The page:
Honesty in Conduct

Honesty is the bedrock of trust and trustworthiness. The moral command to be honest requires us to speak and act only in ways that engender and justify trust. That seems simple enough. But honesty is a broader concept than some realize. An honest person tells the truth, is sincere, doesn’t deceive, mislead, act devious or tricky, doesn’t betray a trust, doesn’t withhold important information in relationships of trust, doesn’t steal, and doesn’t cheat. There are two dimensions of honesty: honesty in communications and honesty in conduct.


An honest person is a trusted neighbor and citizen. He or she does not steal, cheat, or use fraud, subterfuge or any other form of trickery to acquire anything of value (money, job approval).

Cheating. Cheating is particularly despicable form of dishonesty because it is a way of gaining an advantage over those who don’t cheat. Thus, it is not only a violation of the moral obligation to be worthy of trust but also, a violation of the duty to be fair.

We usually think of cheating as something kids do in school. But cheating occurs in all walks of adult life. Some forms are petty, others more serious. The person with a basket full of groceries who is in a hurry, for example, cheats when he gets in the “10 items or less” line. The man who boards a plane before his row number is called is a cheater. The woman who pushes in front of you to take the cab you hailed is a cheater. The coach who wants to win so badly he plays a kid who is not eligible is a cheater and so is the person who returns a garment to a store after wearing it.

These forms of cheating are corrosive to society because they undermine the willingness of the general population to play by sensible rules that make our lives easier and more orderly. Cheating not only mocks honesty, it is also disrespectful. When cheaters prosper, the honest people lose. They may grin and bear it with noble serenity or become cynical and bitter. Either way, we diminish our capacity to humanize and civilize our competitive instincts when we can’t count on people to do their share.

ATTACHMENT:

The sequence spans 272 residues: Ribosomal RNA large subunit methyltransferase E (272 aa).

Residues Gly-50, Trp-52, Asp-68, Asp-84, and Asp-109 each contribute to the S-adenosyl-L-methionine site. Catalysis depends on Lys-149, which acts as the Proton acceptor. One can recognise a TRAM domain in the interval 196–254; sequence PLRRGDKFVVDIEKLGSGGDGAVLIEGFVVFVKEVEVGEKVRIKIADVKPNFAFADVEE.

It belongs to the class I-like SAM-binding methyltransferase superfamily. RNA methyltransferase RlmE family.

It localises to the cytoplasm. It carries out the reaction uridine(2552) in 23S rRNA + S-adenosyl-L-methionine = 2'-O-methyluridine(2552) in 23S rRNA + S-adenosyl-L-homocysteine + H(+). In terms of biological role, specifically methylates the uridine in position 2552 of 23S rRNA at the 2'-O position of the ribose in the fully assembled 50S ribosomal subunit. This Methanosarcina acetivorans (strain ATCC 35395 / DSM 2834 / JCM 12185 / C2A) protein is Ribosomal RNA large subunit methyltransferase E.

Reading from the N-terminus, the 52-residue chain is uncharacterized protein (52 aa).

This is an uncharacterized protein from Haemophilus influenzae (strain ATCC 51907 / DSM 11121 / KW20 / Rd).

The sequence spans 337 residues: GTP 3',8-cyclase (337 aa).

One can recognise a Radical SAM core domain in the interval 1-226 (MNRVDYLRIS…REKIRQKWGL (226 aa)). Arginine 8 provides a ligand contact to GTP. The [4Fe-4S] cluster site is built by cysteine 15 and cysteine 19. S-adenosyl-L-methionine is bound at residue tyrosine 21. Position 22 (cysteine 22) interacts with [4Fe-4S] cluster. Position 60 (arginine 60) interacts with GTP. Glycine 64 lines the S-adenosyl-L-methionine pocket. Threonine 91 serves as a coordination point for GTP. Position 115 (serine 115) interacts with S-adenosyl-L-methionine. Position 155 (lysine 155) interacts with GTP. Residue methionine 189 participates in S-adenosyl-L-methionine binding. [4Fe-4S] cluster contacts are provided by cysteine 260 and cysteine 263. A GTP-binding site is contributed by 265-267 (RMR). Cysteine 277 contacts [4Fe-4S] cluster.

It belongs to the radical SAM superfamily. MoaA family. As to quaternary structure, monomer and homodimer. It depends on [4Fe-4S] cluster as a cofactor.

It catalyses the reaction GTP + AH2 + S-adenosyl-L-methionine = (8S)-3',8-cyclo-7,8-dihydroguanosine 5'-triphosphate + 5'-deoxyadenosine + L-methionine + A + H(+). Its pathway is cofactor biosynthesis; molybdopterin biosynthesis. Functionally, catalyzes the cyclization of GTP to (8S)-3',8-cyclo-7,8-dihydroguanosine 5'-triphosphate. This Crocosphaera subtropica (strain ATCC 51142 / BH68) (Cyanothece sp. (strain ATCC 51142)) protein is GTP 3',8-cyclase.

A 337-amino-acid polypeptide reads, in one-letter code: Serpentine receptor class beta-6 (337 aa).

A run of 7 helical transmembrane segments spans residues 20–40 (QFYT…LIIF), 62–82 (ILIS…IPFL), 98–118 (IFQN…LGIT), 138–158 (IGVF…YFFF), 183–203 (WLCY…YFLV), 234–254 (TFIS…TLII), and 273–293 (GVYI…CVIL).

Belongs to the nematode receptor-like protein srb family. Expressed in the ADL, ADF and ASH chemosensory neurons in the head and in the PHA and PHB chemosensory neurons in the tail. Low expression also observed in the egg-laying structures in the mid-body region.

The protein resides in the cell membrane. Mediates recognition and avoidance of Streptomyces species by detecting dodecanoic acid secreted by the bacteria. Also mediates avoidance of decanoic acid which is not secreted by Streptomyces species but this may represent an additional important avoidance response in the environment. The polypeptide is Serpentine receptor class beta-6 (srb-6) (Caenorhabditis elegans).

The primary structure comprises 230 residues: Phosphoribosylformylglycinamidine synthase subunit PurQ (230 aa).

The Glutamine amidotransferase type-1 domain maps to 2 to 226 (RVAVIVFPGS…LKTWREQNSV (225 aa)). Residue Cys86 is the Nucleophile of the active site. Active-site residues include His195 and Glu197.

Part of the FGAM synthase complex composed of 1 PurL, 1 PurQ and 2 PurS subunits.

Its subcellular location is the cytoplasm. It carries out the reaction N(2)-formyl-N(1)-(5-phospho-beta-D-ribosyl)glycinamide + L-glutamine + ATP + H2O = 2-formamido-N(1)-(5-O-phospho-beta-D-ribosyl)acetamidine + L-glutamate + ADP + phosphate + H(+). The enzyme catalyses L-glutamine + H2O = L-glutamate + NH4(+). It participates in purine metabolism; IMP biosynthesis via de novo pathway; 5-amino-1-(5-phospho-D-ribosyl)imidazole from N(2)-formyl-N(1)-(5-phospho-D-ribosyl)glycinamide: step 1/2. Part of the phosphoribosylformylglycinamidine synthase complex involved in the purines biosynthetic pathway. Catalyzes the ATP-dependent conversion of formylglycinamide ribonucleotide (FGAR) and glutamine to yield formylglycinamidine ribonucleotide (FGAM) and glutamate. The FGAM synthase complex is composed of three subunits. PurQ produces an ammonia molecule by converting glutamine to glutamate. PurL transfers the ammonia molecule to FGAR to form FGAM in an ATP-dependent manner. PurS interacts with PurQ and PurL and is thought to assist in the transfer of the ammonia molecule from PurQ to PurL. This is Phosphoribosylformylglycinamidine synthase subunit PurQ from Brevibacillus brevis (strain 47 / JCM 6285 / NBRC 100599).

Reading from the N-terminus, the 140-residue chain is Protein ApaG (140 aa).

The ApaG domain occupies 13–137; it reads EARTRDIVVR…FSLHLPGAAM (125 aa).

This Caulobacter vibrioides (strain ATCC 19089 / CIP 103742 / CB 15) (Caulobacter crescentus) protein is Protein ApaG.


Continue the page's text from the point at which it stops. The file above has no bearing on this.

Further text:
But how do we stop cheating? Once again, it comes down to personal accountability. Each of us is accountable to not only do our share and play by the rules but sometimes to insist that others do so as well. If the checkers at the “10 items or less” checkout lines and the gate attendants did their jobs properly there would be no cheating. They could just tell the interloper to go to another register or wait his or her turn. So why don’t they? Sometimes they are unwilling to provoke what could be a confrontation (after all, lots of cheaters are jerks), sometimes they are lazy, and sometimes they just don’t think it is important. Here’s a suggestion: If after you tell them that they should enforce their own rules and they still do not do so, ask for a manager or write a letter to management. It’s a hassle and it’s uncomfortable, but, so is being taken advantage of. In some cases, it is appropriate and courteous to politely call the potential cheaters’ attention to the rules; maybe they made an honest mistake. (Just make sure they aren’t armed.) In any event, you might be surprised at how few people have to stand up for what is right to change the culture. Why is it your responsibility to see that the rules are followed? Because no one else is doing it.

Cheating in the Workplace. A far more pervasive and sometimes subtle form of cheating occurs in the workplace on résumés, time sheets, expense claims, safety reports, and all manner of internal measurements. The problem of workplace cheating has worsened considerably in recent years as more organizations have entered the computer world, where measurement mania prevails. Virtually everything that can be counted is counted rapidly and reported regularly. The movement toward measurement and evaluation is, by itself, a positive development allowing organizations to replace subjective impressions with solid evidence of performance and impact. Assuming one is measuring the right thing and measuring it accurately, holding managers and other employees accountable is an act of responsible stewardship.

Workplace cheating takes two major forms. First is old-fashioned lying and deception. Numbers can be altered to produce desired results. This is sometimes referred to as “cooking the books.” Done on a large scale on important documents, this constitutes criminal fraud. Done daily on internal reports it is merely “telling the boss what he wants to hear” or “getting by” or “the system.”

A second way of cheating is subtle. It involves “beating the system” by manipulating what is counted in a way that produces the illusion of success but actually masks more relevant measures of performance. Let me give you some examples.